The summer after graduating from college, Kinari Webb traveled to Indonesia Borneo to study orangutans but after witnessing the devastating effects of deforestation in the region and realizing that it was negatively effecting the health of the community, she enrolled at Yale School of Medicine to become a doctor. Guardians of the Trees: A Journey of Hope Through Healing the Planet, is Webb’s memoir about her efforts to mitigate climate change and provide affordable health care to the people of Indonesia Borneo.
Forming two nonprofits, Health in Harmony in the U.S. and ASRI in Indonesia, Webb worked with her team to establish a health care clinic to heal both the people and the planet. With the realization that the people of Borneo were harvesting trees to pay for expensive health care treatments, Webb opened a free clinic, but after a patient threw away his antibiotic outside their door because he said that if something was free, it probably wouldn’t work, Webb and her team developed a barter system. Community members who needed health care could work on their organic farm or pay with vegetables or seedlings to replant the rainforest. Partnership was integral to her approach — calling together members of the community for listening sessions to brainstorm problems and solutions.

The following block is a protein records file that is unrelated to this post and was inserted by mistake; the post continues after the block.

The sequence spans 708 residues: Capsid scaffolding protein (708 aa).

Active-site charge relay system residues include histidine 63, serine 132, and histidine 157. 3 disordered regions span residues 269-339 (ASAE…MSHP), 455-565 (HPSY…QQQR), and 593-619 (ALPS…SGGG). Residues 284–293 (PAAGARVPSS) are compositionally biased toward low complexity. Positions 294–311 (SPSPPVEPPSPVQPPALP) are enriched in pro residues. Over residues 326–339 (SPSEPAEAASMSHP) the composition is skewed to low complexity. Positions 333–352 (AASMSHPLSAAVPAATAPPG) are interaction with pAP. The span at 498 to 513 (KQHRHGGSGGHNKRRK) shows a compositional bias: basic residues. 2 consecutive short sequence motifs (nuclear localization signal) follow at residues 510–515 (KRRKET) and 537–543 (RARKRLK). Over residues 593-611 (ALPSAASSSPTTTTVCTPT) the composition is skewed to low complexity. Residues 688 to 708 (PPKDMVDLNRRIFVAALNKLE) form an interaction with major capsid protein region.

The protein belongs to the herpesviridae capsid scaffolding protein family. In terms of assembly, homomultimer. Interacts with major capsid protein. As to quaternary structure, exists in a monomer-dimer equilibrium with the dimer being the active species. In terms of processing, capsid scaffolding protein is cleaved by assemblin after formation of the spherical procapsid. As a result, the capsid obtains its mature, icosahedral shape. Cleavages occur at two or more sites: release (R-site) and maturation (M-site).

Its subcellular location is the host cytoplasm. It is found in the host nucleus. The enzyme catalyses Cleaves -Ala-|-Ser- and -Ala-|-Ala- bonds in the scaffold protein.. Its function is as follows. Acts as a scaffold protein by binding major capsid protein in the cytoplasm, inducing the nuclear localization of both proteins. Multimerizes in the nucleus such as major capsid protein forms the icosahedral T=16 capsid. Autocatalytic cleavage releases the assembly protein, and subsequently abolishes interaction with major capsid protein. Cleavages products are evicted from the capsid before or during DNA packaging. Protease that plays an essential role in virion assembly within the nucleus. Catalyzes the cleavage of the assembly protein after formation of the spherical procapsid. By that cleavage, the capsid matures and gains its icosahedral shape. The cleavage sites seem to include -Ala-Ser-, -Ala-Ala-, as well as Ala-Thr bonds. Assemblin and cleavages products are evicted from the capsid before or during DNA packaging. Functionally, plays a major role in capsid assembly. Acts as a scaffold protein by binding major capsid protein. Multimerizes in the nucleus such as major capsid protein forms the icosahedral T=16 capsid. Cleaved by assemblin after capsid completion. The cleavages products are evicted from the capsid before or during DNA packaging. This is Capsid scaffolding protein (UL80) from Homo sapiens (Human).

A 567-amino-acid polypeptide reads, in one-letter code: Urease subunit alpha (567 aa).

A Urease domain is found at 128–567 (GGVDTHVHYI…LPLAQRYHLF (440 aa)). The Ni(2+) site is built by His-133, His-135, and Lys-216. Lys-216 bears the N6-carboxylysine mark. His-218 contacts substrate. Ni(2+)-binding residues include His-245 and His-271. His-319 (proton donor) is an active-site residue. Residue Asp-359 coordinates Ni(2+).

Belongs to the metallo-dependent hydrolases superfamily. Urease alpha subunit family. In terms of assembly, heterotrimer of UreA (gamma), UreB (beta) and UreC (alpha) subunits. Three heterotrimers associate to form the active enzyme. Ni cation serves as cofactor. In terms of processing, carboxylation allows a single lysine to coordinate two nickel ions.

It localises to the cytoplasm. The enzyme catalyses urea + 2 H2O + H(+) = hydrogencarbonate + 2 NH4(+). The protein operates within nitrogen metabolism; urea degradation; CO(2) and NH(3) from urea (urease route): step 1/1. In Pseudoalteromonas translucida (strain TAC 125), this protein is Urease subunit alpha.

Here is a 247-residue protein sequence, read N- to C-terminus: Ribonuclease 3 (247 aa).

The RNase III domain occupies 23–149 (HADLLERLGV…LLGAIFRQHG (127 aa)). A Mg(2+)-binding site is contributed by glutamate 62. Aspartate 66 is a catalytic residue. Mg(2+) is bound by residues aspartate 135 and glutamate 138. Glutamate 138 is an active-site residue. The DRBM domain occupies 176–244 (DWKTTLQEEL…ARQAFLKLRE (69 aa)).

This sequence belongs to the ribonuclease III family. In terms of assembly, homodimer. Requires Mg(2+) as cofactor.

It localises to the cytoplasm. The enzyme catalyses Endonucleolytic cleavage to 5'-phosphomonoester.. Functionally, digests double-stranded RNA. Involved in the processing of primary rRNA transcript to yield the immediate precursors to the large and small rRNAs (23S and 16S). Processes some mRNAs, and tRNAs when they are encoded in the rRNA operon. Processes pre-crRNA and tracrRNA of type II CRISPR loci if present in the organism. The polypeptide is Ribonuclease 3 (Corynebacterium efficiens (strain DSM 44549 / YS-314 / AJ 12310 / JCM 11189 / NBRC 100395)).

Webb lays bare some of her most intimate experiences in the process: her marriage to her husband, Cam, whom she met in Borneo, her early parentification by her divorced parents, and a devastating sting by a box jellyfish that derailed her plans for four years as she recovered. Guardians of the Trees is a moving account of one woman’s drive to heal the planet and its people. I highly recommend it for readers interested in climate change, health care, and humanity.
Listen to my author interviews the fourth Thursday of every month on Superior Reads at 7:00 pm on WTIP Radio, Grand Marais, Minnesota, or stream them from the web at http://www.wtip.org.